Deep in Figs

We have a fig tree in our backyard. It’s a wide-spreading, large leafed, Brown Turkey fig tree. We grew it from a cutting taken from my father-in-law’s tree. His grew his from a cutting taken from his mother’s tree. Someday, I hope my sons have their own fig trees, grown from cuttings taken from our tree. It’s a lovely tradition to cultivate a new generation of this heirloom tree to each new generation of our family.

Our Fig Tree

Our third generation fig tree, popular feeding destination for our mockingbirds and cardinals.

 Right now, we are in the midst of fig season. This is the first year that we’ve had enough rain to give us a good crop of these delights. Dan has been harvesting them in the morning and again in the evening, bringing in five to 10 each time! I’m giving them to friends, and putting them in smoothies, and trying to find as many recipes as I can to keep up with production.

A fig on our tree

This baby is ripe and ready for picking!

 (Last year, I froze most of them, thinking I’d make fig preserves later. I never did, and I still have a freezer full of figs. I think when fig season is over and I have no more fresh figs, I’ll start throwing the frozen ones into smoothies.) 

Figs go well with sharp cheese, nuts, bread, in cereals and salads, and on the grill wrapped in bacon. There are so many things you can do with figs!

Figs go well with cheese, nuts, bread, in cereals and salads, and on the grill wrapped in bacon. There are so many things you can do with figs!

I’ll share with you some of the recipes I’ve been making with our figs. Today’s tidbit is this luscious recipe for Fig Bruschetta I found on WhiteOnRiceCouple.com. It’s worth a click to just take a look at the gorgeous photos there. Please visit them and try this recipe for yourself.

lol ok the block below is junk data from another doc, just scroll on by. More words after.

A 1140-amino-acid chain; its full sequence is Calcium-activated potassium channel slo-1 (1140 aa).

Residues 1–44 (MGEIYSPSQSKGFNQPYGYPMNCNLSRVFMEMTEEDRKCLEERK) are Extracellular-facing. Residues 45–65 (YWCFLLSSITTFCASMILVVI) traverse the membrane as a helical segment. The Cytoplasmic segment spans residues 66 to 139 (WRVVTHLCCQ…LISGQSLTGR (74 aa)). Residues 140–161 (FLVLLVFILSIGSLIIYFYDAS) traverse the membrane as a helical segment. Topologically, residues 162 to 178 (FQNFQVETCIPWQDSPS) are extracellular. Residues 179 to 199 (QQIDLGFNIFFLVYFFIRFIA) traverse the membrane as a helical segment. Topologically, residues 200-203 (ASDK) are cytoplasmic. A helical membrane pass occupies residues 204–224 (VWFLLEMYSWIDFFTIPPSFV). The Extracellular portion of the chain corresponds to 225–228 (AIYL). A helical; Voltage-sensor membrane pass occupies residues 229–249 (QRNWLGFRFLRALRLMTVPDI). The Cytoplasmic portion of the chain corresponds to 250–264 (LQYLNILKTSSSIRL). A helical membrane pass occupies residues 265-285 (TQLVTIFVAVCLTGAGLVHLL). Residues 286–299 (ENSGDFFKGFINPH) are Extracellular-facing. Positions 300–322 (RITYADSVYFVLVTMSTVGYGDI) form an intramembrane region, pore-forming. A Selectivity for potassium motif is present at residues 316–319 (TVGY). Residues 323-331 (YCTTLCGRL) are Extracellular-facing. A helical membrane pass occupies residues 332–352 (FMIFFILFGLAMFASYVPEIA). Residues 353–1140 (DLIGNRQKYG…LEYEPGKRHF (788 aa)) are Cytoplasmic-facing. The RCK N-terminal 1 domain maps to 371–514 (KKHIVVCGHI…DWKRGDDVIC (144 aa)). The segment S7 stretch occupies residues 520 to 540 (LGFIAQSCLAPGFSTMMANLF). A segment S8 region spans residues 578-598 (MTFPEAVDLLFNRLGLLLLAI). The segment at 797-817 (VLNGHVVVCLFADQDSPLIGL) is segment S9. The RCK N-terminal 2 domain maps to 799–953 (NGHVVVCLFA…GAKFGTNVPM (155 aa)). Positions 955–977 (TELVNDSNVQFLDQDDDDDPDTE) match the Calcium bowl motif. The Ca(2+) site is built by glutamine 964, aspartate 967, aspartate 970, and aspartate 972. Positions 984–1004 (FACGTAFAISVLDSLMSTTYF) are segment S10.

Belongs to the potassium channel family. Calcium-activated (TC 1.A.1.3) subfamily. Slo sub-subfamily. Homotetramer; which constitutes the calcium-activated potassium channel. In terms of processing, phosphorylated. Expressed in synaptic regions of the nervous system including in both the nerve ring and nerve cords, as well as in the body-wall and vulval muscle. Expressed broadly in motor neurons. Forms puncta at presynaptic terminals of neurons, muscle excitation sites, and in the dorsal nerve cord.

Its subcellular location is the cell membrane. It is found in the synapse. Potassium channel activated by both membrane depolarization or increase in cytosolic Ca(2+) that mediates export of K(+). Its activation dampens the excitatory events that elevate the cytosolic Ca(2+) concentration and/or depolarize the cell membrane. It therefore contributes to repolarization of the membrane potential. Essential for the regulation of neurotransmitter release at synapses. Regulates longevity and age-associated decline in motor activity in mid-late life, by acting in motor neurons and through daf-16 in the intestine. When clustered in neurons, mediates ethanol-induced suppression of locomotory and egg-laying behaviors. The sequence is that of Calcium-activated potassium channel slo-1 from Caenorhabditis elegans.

Ooohh, this was so good! Figs light sweetness is wonderful in combination with the flavors of ricotta, pecans, honey, and thyme.

Ooohh, this was so good! Figs light sweetness is wonderful in combination with the flavors of ricotta, pecans, honey, and thyme.

 I meant to make it for an appetizer, but we ended up having it for dinner. (What? It’s sort of a cheese sandwich with fruit. And just too good not to indulge yourself!)

After we had eaten our fill of the bruschetta, we still had some of the fig puree, thyme, chopped pecans, and chopped figs left. I saved them for breakfast and mixed all that into bowls of creamy amaranth made with coconut milk. Yum-my! 

Amaranth is an ancient grain that has more protein, iron, magnesium, and calcium than most grains. It's a little pricey, but one cup dry makes three cups prepared! And you can pop these tiny grains like corn!

Amaranth is an ancient grain that has more protein, iron, magnesium, and calcium than most grains. It’s a little pricey, but one cup dry makes three cups prepared! And you can pop these tiny grains like corn!

Today I’m making fig and blueberry nondairy ice cream. Should be dreamy! I’ll let you know.

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